Social science literature contains ample warning that even if a range of methods exists for involving external interests in policy making, external interests still do not necessarily have equal opportunities to voice their concerns. Schattschneider's oft-quoted indictment of the American interest-group system that 'the flaw in the pluralist heaven is that the heavenly chorus sings with a strong upper-class accent' has been echoed in subsequent studies not only of the United States but also of other political systems.1 However, even if the literature finds strong support for the conclusion that business interests dominate at the aggregate level, such a finding masks considerable internal variation. The bias in the heavenly chorus is not equally strong every time it sings, because a number of characteristics related to the performance itself may affect the degree of bias. It is, therefore, surprising to find a lack of studies explaining and empirically testing the conditions under which we are likely to see different levels of bias in the participation of substantive interests between cases. Moreover, studies often draw conclusions on bias without explicitly relating the distribution of active interests to that of the interest-group population as a whole.

In this research note, we analyse a new dataset of participation in the European Commission's online consultations during the last ten years and compare it to the population of registered interests. Our aggregate findings show that business dominance in consultations is even higher than in the population of registered groups. Moreover, our findings offer a first systematic empirical, large n test of how the character of different types of policy affects participation patterns. We find a linkage between characteristics of policies and degrees of bias in individual consultations. Participation on expenditure issues with direct consequences for budgets is more diverse than on regulatory issues, where private actors primarily cover the costs. Finally, a narrower range of interests mobilize on proposals with concentrated costs than on proposals whose costs are carried by a broader range of stakeholders. We start the note by briefly reviewing the literature on bias in interest representation and considerations of the conditions under which we should expect it to vary. Thereafter, we examine how the character of policy affects mobilization patterns.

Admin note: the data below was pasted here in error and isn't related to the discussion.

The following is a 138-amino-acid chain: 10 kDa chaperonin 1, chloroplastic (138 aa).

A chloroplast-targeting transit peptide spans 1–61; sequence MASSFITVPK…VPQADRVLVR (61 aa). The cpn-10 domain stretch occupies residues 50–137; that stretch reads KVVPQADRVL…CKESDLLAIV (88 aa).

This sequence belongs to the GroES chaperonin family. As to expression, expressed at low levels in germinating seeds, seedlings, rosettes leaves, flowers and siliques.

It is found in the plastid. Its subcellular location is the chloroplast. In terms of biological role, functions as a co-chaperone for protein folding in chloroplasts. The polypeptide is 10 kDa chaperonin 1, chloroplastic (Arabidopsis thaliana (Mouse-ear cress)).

This should not be surprising, because the EU was set up by the U.S. Government after WW II, as part of its war to conquer Russia — the political-economic part, not the military part, NATO — recognizing the fact that in order for the coming U.S. empire to be able to repeat Hitler’s Operation Barbarossa, it would have to be initially an invasion from Europe, and so gaining political and military control over European nations would be crucial in order for the U.S. regime to become enabled to do successfully what Hitler’s German regime had tried but failed to do. America’s billionaires are determined to control Russia, and the vast majority of Europe’s billionaires have joined them in this imperialistic effort.

Like all empires, the U.S. empire is a network of aristocracies. The public exist only as soldiers to carry out the conquests using the weapons that the billionaires’ ‘defense’ firms sell to the Government, and as taxpayers to fund those soldiers and weapons. And, of course, as voters, to select from amongst the political candidates that those billionaires have decided to fund and to promote.

So, it all makes sense, that the opinions of the American people don’t affect U.S. foreign policies, regardless of how much those foreign policies affect the American people — such as by their injuries, deaths, and soaring U.S. Government debt in order to fund the purchases of all those weapons and the employment of the soldiers to use them.

This is the reality of America’s ‘democracy’.


Investigative historian Eric Zuesse’s latest book, AMERICA’S EMPIRE OF EVIL: Hitler’s Posthumous Victory, and Why the Social Sciences Need to Change, is about how America took over the world after World War II in order to enslave it to U.S.-and-allied billionaires. Their cartels extract the world’s wealth by control of not only their ‘news’ media but the social ‘sciences’ — duping the public.